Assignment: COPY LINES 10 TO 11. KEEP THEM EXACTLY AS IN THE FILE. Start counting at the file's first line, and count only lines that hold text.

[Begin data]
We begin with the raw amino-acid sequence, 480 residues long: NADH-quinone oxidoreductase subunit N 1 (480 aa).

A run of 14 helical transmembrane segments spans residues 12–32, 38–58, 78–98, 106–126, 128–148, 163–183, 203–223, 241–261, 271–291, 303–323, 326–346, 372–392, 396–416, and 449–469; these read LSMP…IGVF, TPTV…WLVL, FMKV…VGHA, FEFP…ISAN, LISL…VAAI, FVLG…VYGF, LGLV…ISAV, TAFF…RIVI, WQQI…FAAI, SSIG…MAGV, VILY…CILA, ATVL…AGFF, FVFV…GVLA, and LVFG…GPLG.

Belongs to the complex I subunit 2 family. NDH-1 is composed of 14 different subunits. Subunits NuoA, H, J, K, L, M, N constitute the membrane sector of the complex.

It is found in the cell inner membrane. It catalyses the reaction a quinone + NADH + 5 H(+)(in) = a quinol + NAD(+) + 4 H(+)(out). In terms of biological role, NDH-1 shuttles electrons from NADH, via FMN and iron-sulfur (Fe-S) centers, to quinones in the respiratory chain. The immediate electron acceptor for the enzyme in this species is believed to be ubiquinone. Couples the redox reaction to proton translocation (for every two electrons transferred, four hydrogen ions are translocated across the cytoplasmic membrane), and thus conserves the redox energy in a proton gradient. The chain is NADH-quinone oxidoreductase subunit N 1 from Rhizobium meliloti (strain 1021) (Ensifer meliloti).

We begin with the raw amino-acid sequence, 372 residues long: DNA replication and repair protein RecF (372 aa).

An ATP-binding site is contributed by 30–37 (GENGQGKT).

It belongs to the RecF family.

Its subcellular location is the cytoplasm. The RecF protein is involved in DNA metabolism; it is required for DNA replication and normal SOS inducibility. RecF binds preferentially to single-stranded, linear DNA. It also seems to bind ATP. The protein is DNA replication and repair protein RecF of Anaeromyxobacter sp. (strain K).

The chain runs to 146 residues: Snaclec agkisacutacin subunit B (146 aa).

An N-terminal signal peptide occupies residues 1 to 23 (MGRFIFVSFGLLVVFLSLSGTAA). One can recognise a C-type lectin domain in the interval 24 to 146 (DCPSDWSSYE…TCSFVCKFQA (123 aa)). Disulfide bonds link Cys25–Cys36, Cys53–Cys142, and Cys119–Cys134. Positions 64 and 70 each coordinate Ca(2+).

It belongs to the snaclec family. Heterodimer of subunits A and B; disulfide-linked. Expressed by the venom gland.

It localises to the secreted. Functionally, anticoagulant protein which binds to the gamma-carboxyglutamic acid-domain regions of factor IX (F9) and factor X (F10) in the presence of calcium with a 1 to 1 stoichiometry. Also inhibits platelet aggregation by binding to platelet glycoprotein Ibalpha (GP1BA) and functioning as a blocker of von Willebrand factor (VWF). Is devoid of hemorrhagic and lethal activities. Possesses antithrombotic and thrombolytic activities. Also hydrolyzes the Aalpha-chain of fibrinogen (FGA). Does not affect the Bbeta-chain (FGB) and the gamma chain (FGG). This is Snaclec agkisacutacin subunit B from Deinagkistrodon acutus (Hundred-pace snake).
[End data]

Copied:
An N-terminal signal peptide occupies residues 1 to 23 (MGRFIFVSFGLLVVFLSLSGTAA). One can recognise a C-type lectin domain in the interval 24 to 146 (DCPSDWSSYE…TCSFVCKFQA (123 aa)). Disulfide bonds link Cys25–Cys36, Cys53–Cys142, and Cys119–Cys134. Positions 64 and 70 each coordinate Ca(2+).

It belongs to the snaclec family. Heterodimer of subunits A and B; disulfide-linked. Expressed by the venom gland.